Finally, the middle class is shrinking as companies go after cheaper, unregulated labor in other parts of the world. They are all highly educated individuals with college degrees just like we are. Look at HP, they laid off 500 people in San Diego and replaced then with staff in Singapore and Israel for less than half the cost. Question, when the 1% go after better profits by controlling their costs, who’s to blame. The only question is, in the future, who will be able to afford their products.

    1. Frank Lee Speaking

      This is EXACTLY the reason we need to get $$$$$$$$$$$$$$$ out of politics!

  26. Nice try. But more people are coming to realize that few of the 1% earned their fortunes do anything productive, most became rich mainly by moving money around. Ever heard of a derivative? Of those running productive enterprises, the outrageous salaries come from sitting on chummy boards. For every Steve Jobs or Bill Gates there’s 100 champion butt-kissers flying around in private jets.

    1. Where do you think that money that is being moved around is going? I would be willing to bet most of their earning is provided from equity. That money is investing directly into businesses, which provides jobs and products that directly improve social and consumer welfare. Stifling investment at the top means stifling the economy as a whole. Steve jobs and Bill Gates did not get where they were and are without plenty of capital provided by investors.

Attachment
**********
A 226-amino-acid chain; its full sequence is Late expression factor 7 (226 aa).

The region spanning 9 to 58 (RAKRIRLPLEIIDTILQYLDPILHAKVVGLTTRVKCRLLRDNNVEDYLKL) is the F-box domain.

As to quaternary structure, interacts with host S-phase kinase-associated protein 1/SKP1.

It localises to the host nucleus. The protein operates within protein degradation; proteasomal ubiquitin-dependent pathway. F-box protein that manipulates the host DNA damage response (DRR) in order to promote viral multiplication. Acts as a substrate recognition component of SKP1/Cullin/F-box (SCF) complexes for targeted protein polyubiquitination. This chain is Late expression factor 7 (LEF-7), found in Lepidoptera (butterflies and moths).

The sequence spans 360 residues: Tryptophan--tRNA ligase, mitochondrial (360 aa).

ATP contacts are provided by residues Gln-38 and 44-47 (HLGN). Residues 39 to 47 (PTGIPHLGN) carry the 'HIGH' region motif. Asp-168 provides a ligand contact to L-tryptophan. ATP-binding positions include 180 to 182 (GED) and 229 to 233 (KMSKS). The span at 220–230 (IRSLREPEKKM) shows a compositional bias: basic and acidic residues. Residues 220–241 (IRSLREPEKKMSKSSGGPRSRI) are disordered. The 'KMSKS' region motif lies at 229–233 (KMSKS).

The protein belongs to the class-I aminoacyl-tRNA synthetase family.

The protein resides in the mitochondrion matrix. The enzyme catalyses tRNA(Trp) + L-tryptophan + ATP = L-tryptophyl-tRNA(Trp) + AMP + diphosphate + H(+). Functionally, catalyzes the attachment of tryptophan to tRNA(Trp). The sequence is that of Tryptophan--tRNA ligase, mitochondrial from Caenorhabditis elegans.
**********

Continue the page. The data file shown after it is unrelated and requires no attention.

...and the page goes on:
2. So how does that hurt you? Or me? Or anyone else?

    3. Simplifying the work banks do with the phrase “moving money around” shows how little you know about finance.

      Do you have a pension, 401(k), or own equities of any kind? When your paycheck deduction hits every two weeks, it has to be directed to purchase a certain type of stock, bond, or treasury note.

      Do you fly to Chicago or New York, walk onto the exchange, find a willing buyer and complete the transaction? Do you monitor stock prices day-in and day-out to come up with the data you need on what is a smart purchase? There is much more to it than attempting to dumb the whole thing down by saying it’s just “moving money around.”

      I challenge you to retire successfully without utilizing the services of any bankers, stock brokers, financiers, etc.

  27. Frank Lee Speaking

    That’s not the point. The point is that these people are not the creators. They are not the innovators. They do not MAKE anything. They provide a valuable service, yes, but if you look at the rise in the financial sector as part of the economy as a whole, it has gone from less the 20% of domestic corporate profits in the 80′s to more than 40% now, and accounts for twice as much of the GDP. There are several factors that contribute to this, and I’m not saying the growth is all bad…what I am saying though is that their value was falsely inflated (mortgage-backed securities, CDS, other bookkeeping tricks), and those sorts of numbers are unsustainable and indicate a larger problem in the economy…and yes, there were certainly people out there making a tidy profit off that stuff with no thought to who they might be screwing or that it could blow up the entire economy.

  28. If inflation average 3% per year, then after thirty years, that’s 90% of inflation. So if the median income started at 37k in 1980, then, in order to keep up with inflation, thirty years later in 2010, median wage would need to be 70.3K. Compared to inflation, median wages are down. That said, median income earners did not beat inflation and the 1% did. This is bad for business, if the median income earners can only buy inferior goods and can’t afford much else, then how do entrepreneurs sell normal goods? The middle class is simply stagnated and going into debt.